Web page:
Modern Investment

diab-pepsi As we TCTers know, Pepsico has been on a special mission to further boost its shareholders’ take from its operations. How do they do this? Why, by boosting and refining their investments, of course.

And what, precisely, does “investment” mean, in our age, at a mature profit demesne such as Pepsico? Marketing, of course.

Per Advertising Age:

Wondering if advertising works? Just ask Pepsico.

PepsiCo declared it would boost advertising spending across key brands, trim agency partners in the North America Beverage division and better leverage its global scale — while cutting costs and enhancing shareholder returns. The company is making progress, according to data from several sources, including PepsiCo’s annual financial report released last week. And importantly, when it comes to marketing, PepsiCo has put its money where its mouth is.

Hugh Johnston, PepsiCo’s chief financial officer, said the company has “absolutely” accomplished what it set out to in 2012 and is seeing improved brand-equity scores and an upward trend in market share.

PepsiCo increased measured-media spending in the U.S. by 24%, or nearly $130 million, in the first three quarters of 2012, compared with the same period in 2011, according to Kantar Media.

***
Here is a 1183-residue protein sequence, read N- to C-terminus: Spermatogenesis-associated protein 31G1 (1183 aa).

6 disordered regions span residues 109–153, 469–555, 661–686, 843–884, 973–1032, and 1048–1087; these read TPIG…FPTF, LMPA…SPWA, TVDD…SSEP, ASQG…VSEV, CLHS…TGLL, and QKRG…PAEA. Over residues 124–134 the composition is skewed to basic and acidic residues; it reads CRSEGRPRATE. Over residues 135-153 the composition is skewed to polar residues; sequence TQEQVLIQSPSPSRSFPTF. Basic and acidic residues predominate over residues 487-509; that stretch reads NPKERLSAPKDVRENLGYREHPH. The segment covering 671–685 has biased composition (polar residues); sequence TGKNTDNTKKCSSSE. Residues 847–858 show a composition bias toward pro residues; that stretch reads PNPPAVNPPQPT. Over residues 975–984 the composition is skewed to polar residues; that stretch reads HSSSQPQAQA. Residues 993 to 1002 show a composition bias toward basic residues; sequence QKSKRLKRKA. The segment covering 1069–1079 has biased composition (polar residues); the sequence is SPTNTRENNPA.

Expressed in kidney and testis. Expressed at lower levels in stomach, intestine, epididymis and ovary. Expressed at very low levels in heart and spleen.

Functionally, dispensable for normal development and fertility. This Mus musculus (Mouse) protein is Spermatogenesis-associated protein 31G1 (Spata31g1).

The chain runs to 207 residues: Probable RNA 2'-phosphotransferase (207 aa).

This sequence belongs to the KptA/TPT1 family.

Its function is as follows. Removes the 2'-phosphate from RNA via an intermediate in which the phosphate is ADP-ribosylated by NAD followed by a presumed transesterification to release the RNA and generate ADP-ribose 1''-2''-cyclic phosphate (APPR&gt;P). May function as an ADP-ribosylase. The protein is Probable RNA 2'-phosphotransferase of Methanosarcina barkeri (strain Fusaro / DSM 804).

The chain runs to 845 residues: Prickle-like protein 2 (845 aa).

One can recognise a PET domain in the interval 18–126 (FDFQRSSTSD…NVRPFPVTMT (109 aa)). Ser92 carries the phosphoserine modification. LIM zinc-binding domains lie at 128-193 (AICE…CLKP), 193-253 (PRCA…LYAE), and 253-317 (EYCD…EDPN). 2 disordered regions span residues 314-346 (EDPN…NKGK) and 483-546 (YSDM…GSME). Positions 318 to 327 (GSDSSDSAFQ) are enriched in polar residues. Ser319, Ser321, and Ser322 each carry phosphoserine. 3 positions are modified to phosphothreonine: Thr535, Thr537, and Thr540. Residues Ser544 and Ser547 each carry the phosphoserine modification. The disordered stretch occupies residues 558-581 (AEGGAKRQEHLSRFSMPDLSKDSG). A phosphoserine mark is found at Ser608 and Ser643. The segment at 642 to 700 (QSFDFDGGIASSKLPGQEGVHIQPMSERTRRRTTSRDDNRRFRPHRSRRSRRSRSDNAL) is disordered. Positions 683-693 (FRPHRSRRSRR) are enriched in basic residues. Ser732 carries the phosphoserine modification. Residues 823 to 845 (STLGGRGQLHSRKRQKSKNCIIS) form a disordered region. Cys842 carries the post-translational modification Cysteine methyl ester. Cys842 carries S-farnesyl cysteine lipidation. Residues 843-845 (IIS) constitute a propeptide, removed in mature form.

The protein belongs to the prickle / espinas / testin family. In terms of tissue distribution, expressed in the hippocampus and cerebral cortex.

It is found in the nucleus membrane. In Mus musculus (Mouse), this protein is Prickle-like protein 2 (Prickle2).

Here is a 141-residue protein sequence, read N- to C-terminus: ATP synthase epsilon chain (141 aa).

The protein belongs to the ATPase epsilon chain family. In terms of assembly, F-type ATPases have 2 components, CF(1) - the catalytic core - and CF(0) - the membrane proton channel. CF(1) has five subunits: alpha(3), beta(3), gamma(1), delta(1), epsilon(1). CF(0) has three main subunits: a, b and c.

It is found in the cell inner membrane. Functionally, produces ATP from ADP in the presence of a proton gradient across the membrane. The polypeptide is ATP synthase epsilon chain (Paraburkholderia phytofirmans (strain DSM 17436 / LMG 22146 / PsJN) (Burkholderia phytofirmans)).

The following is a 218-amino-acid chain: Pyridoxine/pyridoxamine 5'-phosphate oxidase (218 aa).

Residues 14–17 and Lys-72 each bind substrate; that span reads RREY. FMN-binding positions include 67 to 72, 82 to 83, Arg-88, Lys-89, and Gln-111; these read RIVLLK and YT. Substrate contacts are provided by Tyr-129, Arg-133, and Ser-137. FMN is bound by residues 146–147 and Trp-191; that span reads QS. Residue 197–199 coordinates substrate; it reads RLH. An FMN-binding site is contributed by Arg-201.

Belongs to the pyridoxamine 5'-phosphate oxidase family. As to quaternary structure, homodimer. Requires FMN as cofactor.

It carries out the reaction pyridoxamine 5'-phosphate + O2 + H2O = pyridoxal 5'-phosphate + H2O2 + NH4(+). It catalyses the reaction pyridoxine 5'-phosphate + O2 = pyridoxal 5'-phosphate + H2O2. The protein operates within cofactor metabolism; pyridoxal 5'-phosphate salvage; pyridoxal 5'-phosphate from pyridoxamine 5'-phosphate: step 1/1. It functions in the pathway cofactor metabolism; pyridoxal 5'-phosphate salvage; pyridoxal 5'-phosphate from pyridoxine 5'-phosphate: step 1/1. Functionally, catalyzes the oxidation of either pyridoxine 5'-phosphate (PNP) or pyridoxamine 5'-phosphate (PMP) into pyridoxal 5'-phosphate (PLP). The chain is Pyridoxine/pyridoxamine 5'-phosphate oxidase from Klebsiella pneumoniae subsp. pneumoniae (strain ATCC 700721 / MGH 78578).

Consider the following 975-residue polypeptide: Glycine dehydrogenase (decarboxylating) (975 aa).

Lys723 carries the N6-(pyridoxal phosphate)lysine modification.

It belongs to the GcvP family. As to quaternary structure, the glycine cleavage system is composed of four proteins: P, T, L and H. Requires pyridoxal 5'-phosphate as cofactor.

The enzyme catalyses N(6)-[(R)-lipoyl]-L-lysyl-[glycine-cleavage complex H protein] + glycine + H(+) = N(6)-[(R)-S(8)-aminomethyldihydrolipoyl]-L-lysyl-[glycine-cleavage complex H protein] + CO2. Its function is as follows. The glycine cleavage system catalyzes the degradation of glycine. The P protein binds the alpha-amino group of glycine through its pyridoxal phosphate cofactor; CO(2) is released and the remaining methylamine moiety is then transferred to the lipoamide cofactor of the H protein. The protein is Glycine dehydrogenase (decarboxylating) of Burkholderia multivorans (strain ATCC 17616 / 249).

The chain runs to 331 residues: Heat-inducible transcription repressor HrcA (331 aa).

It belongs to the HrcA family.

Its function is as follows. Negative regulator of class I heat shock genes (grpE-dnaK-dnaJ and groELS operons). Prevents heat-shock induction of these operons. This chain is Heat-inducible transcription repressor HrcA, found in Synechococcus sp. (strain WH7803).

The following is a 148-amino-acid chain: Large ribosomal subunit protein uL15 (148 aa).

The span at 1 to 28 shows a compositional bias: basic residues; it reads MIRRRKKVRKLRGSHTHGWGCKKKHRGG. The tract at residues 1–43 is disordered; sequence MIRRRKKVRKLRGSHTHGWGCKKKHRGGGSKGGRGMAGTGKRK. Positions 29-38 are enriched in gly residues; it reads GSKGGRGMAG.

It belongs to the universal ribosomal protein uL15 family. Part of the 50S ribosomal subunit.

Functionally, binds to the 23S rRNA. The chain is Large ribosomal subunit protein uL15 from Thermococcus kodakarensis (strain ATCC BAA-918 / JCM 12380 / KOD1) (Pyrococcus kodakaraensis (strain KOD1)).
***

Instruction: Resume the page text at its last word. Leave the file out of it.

PepsiCo reported a 4% drop in full-year profits in part due to increased marketing spending. But fourth-quarter profit rose 17% as the spending kicked in. Pepsi also posted 5% organic revenue growth for the quarter and year.

“We not only stepped up the level of investment in advertising and marketing, but we took steps to improve its efficiency and effectiveness by better leveraging our global scale and driving consistent brand positioning and coordinating advertising, creative and production activities,” said Indra Nooyi, chairman-CEO of PepsiCo, on a call with analysts.

Clearly, all this is something only the magic of the private sector could accomplish. How very lucky we all are!

Quote of the Month

keynes As our screamingly decrepit and hidebound overclass sets up camp atop its record piles of hoarded cash, let us recall what John Maynard Keynes concluded at the end of his magnum opus:

“I conceive, therefore, that a somewhat comprehensive socialization of investment will prove the only means of securing an approximation to full employment; though this need not exclude all manner of compromises and of devices by which public authority will co-operate with private initiative.”